29 Workington 4–1 Halifax Town 16 November 1963
30 York City 2–5 Carlisle United 16 November 1963
31 Hereford United 1–1 Newport County 16 November 1963
Replay Newport County 4–0 Hereford United 18 November 1963
32 Kettering Town 1–1 Millwall 16 November 1963
Replay Millwall 2–3 Kettering Town 25 November 1963
33 Netherfield (Kendal) 6–1 Loughborough United 16 November 1963
34 Tooting & Mitcham United 1–2 Gravesend & Northfleet 16 November 1963
35 Peterborough United 1–1 Watford 16 November 1963
Replay Watford 2–1 Peterborough United 19 November 1963
36 Bridgwater Town 0–3 Luton Town 16 November 1963
37 Corby Town 1–3 Bristol City 16 November 1963
38 Cambridge United 0–1 Chelmsford City 16 November 1963
39 Oxford United 2–0 Folkestone 16 November 1963
40 Bexley United 1–5 Wimbledon 16 November 1963

Second Round

The matches were scheduled for Saturday, 7 December 1963. Three matches were drawn, with replays taking place later the same week.

Tie no Home team Score Away team Date
1 Chester 0–2 Barrow 7 December 1963
2 Yeovil Town 3–1 Crystal Palace 7 December 1963
3 Lincoln City 2–0 Southport 7 December 1963
4 Luton Town 2–1 Reading 7 December 1963
5 Doncaster Rovers 1–1 Notts County 7 December 1963
Replay Notts County 1–2 Doncaster Rovers 10 December 1963
6 Wrexham 0–2 Hull City 7 December 1963
7 Barnsley 3–1 Rochdale 7 December 1963
8 Brentford 1–0 Gravesend & Northfleet 7 December 1963
9 Coventry City 1–2 Bristol Rovers 7 December 1963
10 Carlisle United 4–3 Gateshead 7 December 1963
11 Oldham Athletic 2–0 Bradford Park Avenue 7 December 1963
12 Wimbledon 2–2 Bath City 7 December 1963
Replay Bath City 4–0 Wimbledon 12 December 1963
13 Exeter City 0–2 Bristol City 7 December 1963
14 Port Vale 2–1 Workington 7 December 1963
15 Newport County 2–0 Watford 7 December 1963
16 Torquay United 2–3 Aldershot 7 December 1963
17 Netherfield (Kendal) 1–1 Chesterfield 7 December 1963
Replay Chesterfield 4–1 Netherfield (Kendal) 11 December 1963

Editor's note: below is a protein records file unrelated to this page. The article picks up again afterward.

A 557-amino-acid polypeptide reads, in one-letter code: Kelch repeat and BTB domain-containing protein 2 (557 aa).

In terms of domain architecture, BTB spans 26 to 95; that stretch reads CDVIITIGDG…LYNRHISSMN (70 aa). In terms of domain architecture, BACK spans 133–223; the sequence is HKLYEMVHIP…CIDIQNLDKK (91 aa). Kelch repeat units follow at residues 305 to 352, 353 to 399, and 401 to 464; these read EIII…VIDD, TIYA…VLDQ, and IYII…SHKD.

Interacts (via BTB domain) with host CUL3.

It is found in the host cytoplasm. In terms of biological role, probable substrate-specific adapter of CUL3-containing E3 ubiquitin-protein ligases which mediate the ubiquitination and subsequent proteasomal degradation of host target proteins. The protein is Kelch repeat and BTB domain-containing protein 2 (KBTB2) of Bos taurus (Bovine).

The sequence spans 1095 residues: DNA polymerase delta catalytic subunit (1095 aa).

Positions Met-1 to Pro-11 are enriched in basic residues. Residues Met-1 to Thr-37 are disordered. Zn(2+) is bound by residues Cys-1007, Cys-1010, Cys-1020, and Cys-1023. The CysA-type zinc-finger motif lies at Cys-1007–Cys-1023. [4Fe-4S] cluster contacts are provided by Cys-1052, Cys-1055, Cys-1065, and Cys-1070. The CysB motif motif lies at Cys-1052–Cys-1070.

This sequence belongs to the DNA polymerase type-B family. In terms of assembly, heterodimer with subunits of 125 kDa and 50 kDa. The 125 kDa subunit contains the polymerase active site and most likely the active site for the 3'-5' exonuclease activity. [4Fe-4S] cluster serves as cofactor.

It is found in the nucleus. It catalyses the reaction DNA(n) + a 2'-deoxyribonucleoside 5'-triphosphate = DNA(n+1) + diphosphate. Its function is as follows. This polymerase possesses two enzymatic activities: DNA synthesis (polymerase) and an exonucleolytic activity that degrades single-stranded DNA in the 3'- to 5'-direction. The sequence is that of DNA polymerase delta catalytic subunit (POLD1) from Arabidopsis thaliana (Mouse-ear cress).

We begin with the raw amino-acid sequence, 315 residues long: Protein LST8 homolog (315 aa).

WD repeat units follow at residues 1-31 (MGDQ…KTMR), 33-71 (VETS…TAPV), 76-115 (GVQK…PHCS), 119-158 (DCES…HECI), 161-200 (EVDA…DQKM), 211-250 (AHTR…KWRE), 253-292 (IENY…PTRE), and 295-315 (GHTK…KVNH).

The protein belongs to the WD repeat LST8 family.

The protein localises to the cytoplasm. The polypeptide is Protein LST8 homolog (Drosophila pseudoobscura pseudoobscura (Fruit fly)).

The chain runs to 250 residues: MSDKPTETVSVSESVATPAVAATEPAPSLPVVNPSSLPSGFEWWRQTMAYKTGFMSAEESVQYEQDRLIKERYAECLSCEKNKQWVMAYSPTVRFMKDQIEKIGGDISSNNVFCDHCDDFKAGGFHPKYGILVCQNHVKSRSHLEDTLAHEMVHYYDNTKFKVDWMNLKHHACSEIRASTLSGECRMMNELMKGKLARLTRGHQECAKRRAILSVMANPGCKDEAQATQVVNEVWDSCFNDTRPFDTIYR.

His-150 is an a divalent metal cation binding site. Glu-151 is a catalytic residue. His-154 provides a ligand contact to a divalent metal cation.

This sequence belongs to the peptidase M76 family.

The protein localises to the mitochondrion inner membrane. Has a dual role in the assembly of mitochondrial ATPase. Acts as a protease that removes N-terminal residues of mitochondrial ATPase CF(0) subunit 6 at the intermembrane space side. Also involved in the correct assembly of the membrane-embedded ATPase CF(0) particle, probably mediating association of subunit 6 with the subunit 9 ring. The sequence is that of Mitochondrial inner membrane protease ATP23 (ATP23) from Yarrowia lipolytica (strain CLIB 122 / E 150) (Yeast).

18 Colchester United 0–1 Queens Park Rangers 7 December 1963
19 Chelmsford City 0–1 Bedford Town 7 December 1963
20 Oxford United 2–1 Kettering Town 7 December 1963

Third Round

The 44 First and Second Division clubs entered the competition at this stage. The matches were scheduled for Saturday, 4 January 1964. Nine matches were drawn and went to replays, though none of these then resulted in a second replay.

Tie no Home team Score Away team Date
1 Bath City 1–1 Bolton Wanderers 4 January 1964
Replay Bolton Wanderers 3–0 Bath City 8 January 1964
2 Burnley 1–1 Rotherham United 4 January 1964
Replay Rotherham United 2–3 Burnley 7 January 1964
3 Liverpool 5–0 Derby County 4 January 1964
4 Southampton 2–3 Manchester United 4 January 1964
5 Yeovil Town 0–2 Bury 4 January 1964
6 Leicester City 2–3 Leyton Orient 4 January 1964
7 Nottingham Forest 0–0 Preston North End 4 January 1964
Replay Preston North End 1–0 Nottingham Forest 13 January 1964
8 Blackburn Rovers 4–0 Grimsby Town 4 January 1964
9 Aston Villa 0–0 Aldershot 4 January 1964
Replay Aldershot 2–1 Aston Villa 8 January 1964
10 West Bromwich Albion 2–2 Blackpool 4 January 1964
Replay Blackpool 0–1 West Bromwich Albion 8 January 1964
11 Sunderland 2–0 Northampton Town 4 January 1964
12 Lincoln City 0–4 Sheffield United 4 January 1964
13 Swindon Town 2–1 Manchester City 4 January 1964
14 Doncaster Rovers 2–2 Bristol City 4 January 1964
Replay Bristol City 2–0 Doncaster Rovers 7 January 1964
15 Ipswich Town 6–3 Oldham Athletic 4 January 1964
16 Newcastle United 1–2 Bedford Town 4 January 1964
17 Tottenham Hotspur 1–1 Chelsea 4 January 1964